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New data shows Fraser-Fort George had highest per capita homelessness in B.C.

Report found 23,000 people in B.C. experienced homelessness at some point in 2019
New data shows the Fraser Fort-George region had the highest proportion of homelessness per capita in 2019. (via Jess Fedigan)

A first-of-its kind report on homelessness has revealed that the Fraser-Fort George region, which includes Prince George, has the highest proportion of homelessness on a per capita basis based on population.

The data comes from Phase 1 of the province’s Integrated Data Project which provides an estimate of the number of people who have experienced homelessness across the province at some point in the year.

The report found that about 23,000 people in B.C. experienced homelessness for some period of time in 2019 and on average around 9,300 individuals experienced homelessness each month and 48 per cent of individuals were homeless for six months or more.

The report uses anonymized provincial data from 2019 to create a reliable picture of people experiencing homelessness, including the community where they lived and whether their homelessness was short-term or chronic.

This estimate is based on data from several provincial datasets and is representative of the whole year, which is different than a Point-in-Time Homeless count – which is a 24-hour snapshot.

"If our plan to prevent and address homelessness across the province is to be successful, we'll need information about where the work needs to be done to get people inside and prevent people from becoming homeless in the first place," said David Eby, Attorney General and Minister Responsible for Housing in a news release.

"The information we've gathered since doing a physical provincial homeless count for the first time in 2018 has been very useful in identifying trends and unique demographic information; however, this new anonymized data collected from government systems helps us better figure out the profiles of those who are chronically homeless and what services and supports these folks need to come inside. We'll be able to transition from reacting to a particular housing crisis, to being able to prevent chronic homelessness in the first place. That's a big deal, and this information makes it possible."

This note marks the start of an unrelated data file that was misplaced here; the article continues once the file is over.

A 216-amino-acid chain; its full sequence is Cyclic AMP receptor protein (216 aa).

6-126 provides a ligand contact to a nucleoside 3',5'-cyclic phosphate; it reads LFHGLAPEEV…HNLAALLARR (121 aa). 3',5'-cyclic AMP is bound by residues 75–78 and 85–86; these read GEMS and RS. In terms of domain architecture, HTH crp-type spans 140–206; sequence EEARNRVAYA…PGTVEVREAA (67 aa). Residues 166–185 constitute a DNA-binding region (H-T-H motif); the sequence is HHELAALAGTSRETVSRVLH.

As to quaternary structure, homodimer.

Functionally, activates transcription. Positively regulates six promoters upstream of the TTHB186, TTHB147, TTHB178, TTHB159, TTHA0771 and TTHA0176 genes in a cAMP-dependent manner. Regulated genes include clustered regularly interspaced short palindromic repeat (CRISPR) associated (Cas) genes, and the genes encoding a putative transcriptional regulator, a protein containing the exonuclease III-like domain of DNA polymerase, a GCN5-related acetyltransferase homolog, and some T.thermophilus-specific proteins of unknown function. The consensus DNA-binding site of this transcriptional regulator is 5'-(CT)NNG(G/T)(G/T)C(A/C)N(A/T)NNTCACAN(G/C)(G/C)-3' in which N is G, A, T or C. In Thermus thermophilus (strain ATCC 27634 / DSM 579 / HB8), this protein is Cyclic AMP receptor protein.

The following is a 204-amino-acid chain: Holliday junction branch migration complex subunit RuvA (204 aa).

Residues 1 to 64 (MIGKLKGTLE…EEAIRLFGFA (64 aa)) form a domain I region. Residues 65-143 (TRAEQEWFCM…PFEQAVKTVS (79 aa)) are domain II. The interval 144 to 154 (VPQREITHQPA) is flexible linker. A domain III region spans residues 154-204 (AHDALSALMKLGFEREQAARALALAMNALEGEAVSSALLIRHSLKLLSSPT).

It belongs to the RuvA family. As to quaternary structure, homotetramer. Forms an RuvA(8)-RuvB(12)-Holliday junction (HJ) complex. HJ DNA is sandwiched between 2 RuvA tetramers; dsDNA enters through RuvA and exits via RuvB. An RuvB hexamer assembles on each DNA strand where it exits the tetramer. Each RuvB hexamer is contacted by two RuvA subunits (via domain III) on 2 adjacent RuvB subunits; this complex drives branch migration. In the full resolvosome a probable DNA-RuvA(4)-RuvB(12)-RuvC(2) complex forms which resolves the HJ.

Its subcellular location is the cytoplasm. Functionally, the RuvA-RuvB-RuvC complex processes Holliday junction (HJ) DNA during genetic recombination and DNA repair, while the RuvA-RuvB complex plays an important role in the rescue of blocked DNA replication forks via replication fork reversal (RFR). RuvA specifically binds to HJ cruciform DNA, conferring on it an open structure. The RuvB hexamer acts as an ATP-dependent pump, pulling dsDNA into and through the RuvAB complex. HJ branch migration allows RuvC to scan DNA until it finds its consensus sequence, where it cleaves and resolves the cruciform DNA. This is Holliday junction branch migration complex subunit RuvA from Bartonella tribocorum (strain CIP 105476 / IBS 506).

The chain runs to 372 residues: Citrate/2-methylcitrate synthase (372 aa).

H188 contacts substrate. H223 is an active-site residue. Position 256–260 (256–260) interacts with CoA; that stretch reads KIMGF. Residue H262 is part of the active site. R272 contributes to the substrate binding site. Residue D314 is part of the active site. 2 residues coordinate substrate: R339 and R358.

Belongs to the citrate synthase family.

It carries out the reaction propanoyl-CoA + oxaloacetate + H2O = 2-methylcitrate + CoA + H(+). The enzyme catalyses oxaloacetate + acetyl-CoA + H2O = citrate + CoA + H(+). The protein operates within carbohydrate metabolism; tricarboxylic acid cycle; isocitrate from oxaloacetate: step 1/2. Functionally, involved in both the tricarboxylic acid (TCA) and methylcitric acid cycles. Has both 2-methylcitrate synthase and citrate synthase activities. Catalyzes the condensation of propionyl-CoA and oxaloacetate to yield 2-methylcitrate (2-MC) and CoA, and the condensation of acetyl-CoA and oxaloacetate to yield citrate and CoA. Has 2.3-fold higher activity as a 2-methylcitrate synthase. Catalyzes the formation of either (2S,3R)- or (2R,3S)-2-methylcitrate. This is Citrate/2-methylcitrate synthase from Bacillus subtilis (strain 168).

Fraser Fort George homeless numbers

The data will be collected and reported each year to provide information on trends and ensure solutions to homelessness can be targeted where they will be most effective.

"We acknowledge that people experiencing homelessness have been systemically excluded from decision-making, so it's critically important that we are opening a dialogue with folks to get a better understanding of what their individual needs are," said Shayne Ramsay, CEO, BC Housing.

"The goal is to use this information to help inform better policies and decisions that ultimately benefit people experiencing homelessness in our province."

Following the release of this report, the province has also announced new funding in its 2022 budget to address homelessness in B.C.

The government of B.C. said it is investing $633 million in new initiatives aimed at helping at preventing and reducing chronic homelessness in the province.

These investments include:

  • $35 million over three years to support young people in government care until the age of 27.
  • $600-per-month rent supplements with integrated health and social supports to help people with low incomes access housing in the private market over the next three years;
  • $164 million over three years to expand the government’s complex-care housing program to help the most vulnerable people who need a level of support that goes beyond what the current model of supportive housing can provide;
  • and $264 million over three years for a permanent housing plan to ensure the approximately 3,000 people who were temporarily housed during the COVID-19 pandemic do not return to homelessness

The province says implementation of these initiatives will begin this year.